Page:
Your students are not necessarily like you. Surprisingly to me, most students do not love knowledge for its own sake. Even majors need to have the material connect to them in some way. Ask yourself constantly, "Why should my students care about this? What difference will this information make in their lives?" Then, be sure to tell the students the answers to these questions--don't assume they can or will figure them out on their own.

Adequate preparation for class takes an enormous amount of time. The first time I taught, it took me about 15 hours of effort to put together a 50-minute lecture. Now, ten years later, redoing a lecture takes about 2 to 4 hours, but creating an entirely new lecture still takes about 10 to 15 hours. Using PowerPoint helps a great deal: Once you have a reasonable lecture saved in the computer, it is relatively easy to update it. To make PowerPoint presentations most effective, make sure that your textbook offers all of its artwork on a CD so that the figures can be pasted into your presentation.

Respect your students. Even if you have to make photo flashcards to remember their names, do it. It is amazingly effective to look up and say, "We missed you yesterday, James. I hope everything is OK in your life." That one interaction will do more to improve attendance than any pleas or threats.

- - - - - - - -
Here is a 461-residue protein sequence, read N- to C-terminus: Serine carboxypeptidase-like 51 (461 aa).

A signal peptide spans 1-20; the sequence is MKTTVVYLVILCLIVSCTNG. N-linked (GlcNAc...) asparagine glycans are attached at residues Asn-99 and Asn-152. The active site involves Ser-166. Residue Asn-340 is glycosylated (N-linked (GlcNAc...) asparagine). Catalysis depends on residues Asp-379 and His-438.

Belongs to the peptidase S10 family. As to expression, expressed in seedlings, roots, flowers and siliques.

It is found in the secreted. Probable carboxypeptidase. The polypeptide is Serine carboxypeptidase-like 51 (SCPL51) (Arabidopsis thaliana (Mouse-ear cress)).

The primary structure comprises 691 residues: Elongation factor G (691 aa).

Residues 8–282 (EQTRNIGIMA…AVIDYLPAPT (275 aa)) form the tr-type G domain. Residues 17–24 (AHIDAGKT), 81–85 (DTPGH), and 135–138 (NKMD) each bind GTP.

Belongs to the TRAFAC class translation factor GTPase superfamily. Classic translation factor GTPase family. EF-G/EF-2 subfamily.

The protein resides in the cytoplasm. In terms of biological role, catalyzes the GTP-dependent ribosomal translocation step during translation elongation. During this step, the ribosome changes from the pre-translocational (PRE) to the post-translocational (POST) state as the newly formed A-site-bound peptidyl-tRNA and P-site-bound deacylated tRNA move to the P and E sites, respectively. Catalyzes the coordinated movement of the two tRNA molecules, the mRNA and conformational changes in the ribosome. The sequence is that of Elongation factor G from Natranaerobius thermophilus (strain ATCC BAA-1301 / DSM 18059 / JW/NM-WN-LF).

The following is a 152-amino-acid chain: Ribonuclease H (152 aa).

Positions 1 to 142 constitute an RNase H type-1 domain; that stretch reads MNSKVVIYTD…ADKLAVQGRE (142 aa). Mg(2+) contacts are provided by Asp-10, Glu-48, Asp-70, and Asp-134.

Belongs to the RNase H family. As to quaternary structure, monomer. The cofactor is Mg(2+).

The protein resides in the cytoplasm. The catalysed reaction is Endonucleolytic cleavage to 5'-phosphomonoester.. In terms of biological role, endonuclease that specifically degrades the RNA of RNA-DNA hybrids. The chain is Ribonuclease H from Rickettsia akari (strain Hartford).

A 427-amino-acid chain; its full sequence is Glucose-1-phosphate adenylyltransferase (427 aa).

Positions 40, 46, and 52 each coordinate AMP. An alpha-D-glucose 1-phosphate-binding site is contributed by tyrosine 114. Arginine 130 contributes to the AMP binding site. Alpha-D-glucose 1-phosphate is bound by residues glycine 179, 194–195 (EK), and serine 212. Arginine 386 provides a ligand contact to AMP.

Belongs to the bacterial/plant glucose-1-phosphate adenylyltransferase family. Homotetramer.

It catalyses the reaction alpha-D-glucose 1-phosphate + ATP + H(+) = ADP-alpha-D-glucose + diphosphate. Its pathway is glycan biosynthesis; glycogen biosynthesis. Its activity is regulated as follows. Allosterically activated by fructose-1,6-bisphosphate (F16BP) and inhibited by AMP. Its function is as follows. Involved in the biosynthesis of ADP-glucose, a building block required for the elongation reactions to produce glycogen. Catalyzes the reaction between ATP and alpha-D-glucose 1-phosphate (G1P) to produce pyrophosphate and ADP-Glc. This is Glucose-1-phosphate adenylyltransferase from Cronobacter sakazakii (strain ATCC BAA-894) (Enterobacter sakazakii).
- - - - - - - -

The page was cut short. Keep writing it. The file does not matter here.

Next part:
Students love a good story. Incorporating mysteries or stories can go a long way to keeping your students engaged with the material. You can be as creative here as you wish! For example, I begin an introductory cell biology course reading a true story about a little girl's death from cystic fibrosis. We continue to use passages from this book as we discuss protein targeting, antibiotic mechanisms, and other hard-core cell biology issues. Putting a human face on the issue is extremely effective and appreciated in helping students "make the connection."